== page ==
Hyundai is one of the major brands leading the way in e-motorsports with its entry into the PURE ETCR championship (real electric car racing) which is due to start this year. Alongside other manufacturers such as CUPRA, Hyundai’s N division has been working hard on developing an electrified touring car to compete.
For Hyundai, e-motorsports isn’t just a way of showing off its abilities in developing a competitive racing car; it is a testing ground for technologies which it will apply to roadgoing cars and off-grid charging. So far, the technology sharing between the N motorsport division and Hyundai’s road cars is limited to petrol variants, such as the i30 N and new i20 N, but with EVs like the IONIQ 5 demonstrating where the brand is heading, the crossover of EV tech is coming.
Hyundai calls its entry into the PURE ETCR series – the Veloster N ETCR – its “first all-electric high-performance vehicle”. Built to fulfil the regulations that have been set for the ETCR series, the car is based on a highly-modified version of the Hyundai Veloster N, which is a performance model sold in North America.
In racing spec, the electrified Veloster N ETCR has four motors – two on each of the rear wheels, connected to a single ratio gearbox, which deliver a peak power of 670bhp and a continuous power of 402bhp. Powering the car is a battery pack developed by Williams Advanced Engineering which is common across ETCR cars and has a 65kWh capacity running at 798 volts.
Going by what we’ve heard about other ETCR cars, the Veloster N ETCR should hit 62mph in less than 3.5 seconds and top out at 167mph. This is despite the 450kg battery weight.
Hyundai reckons this technology is the pre-cursor to a roadgoing, high-performance EV from the brand. Till Wartenberg, Vice President and Head of N Brand and Motorsport at Hyundai, said: “By building an electric race car, we will prove a high-performance EV is feasible. The gathered knowledge and data through our experiences on the track are the basis to optimise and improve our BEV and FCEV models.”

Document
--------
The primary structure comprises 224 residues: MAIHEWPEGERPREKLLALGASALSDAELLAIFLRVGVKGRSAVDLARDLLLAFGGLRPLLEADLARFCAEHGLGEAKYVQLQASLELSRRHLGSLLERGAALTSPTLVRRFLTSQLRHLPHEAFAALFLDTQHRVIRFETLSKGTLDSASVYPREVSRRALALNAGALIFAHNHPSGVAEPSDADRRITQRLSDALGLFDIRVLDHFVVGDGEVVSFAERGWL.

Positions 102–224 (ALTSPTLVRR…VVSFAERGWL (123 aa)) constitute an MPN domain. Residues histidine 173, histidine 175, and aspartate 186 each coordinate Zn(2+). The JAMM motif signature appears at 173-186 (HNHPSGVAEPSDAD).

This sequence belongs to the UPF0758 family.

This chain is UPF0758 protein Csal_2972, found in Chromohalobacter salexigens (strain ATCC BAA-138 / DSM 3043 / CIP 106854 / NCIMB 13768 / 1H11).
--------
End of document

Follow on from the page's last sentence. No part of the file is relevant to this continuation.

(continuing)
If you’re curious as to why Wartenberg name drops fuel cell electric vehicles (FCEVs) into his comment, the reason is simple; ETCR cars need infrastructure to charge properly at race weekends. Given regular pit garages won’t have this, the solution has to be off-grid, and this is where Hyundai’s expertise with hydrogen comes in.
Hyundai will be offering its new hydrogen generator as a recharging system as part of its presence in the PURE ETCR series. Consisting of two fuel cell stacks, it can charge two EVs simultaneously whilst only emitting water as a by-product. This ensures that ETCR maintains its sustainable credentials by having the cars charged from a zero-emissions source.
Beyond motorsport, Hyundai wants to offer its hydrogen generators as off-grid solutions for all manner of applications, including festivals, emergency situations and construction. In this vein, it’s similar to the work being undertaken by British firm, AFC Energy.
The PURE ETCR series is set to start in June this year, with the inaugural race taking place at Vallelunga in Italy. A total of five rounds will then take it to Zolder in Belgium, Motorland Aragon in Spain, Copenhagen in Denmark and Inje in South Korea.